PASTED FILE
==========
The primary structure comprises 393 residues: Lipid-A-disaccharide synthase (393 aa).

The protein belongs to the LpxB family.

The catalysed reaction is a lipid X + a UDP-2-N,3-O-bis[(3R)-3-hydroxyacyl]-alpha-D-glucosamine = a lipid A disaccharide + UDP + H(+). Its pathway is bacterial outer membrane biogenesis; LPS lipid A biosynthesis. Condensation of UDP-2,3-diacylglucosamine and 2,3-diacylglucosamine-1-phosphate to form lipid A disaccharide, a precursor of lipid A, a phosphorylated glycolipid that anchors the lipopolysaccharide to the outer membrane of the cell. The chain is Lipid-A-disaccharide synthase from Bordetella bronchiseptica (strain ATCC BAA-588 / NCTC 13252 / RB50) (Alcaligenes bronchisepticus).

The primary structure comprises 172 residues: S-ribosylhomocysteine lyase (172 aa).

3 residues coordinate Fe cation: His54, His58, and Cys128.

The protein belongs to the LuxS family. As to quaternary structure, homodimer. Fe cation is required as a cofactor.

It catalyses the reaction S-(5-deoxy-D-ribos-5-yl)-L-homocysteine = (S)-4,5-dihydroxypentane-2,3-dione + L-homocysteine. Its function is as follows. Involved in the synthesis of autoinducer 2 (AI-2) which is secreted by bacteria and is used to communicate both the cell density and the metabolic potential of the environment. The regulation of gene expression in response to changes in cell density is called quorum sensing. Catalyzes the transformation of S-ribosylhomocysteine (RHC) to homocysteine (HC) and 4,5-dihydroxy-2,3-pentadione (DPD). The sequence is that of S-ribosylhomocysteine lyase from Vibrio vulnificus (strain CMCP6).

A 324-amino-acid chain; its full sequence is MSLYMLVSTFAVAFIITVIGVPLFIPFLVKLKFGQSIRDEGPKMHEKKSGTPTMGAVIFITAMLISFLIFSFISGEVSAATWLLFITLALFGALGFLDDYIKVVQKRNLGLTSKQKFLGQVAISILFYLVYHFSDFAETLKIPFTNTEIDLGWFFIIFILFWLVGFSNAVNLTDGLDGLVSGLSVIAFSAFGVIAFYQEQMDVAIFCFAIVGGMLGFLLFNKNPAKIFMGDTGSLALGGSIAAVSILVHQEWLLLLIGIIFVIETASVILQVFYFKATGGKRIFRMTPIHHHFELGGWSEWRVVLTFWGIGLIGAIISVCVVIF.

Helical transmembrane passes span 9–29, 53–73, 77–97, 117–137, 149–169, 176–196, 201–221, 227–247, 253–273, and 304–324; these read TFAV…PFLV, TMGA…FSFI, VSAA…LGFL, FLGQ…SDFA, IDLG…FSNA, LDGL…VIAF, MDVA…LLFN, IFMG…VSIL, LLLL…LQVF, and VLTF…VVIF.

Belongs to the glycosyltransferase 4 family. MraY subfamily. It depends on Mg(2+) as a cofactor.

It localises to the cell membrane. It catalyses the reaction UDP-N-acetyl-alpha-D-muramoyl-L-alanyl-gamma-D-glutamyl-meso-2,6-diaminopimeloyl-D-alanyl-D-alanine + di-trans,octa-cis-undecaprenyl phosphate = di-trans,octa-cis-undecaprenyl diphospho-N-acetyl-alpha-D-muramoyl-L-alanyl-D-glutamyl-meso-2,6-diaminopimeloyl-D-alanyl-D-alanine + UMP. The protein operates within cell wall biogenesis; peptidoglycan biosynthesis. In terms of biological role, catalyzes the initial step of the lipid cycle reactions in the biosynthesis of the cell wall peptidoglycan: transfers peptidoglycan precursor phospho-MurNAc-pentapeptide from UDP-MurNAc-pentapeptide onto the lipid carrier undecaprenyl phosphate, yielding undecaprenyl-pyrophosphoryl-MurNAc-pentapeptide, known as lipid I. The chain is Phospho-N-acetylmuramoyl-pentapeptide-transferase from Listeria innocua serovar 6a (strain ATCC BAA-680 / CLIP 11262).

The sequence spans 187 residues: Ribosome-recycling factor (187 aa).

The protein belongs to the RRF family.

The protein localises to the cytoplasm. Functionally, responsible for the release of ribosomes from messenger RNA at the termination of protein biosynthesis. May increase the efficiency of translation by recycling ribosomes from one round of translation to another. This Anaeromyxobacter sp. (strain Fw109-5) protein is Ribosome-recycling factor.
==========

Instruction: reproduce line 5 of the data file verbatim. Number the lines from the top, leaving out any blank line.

3 residues coordinate Fe cation: His54, His58, and Cys128.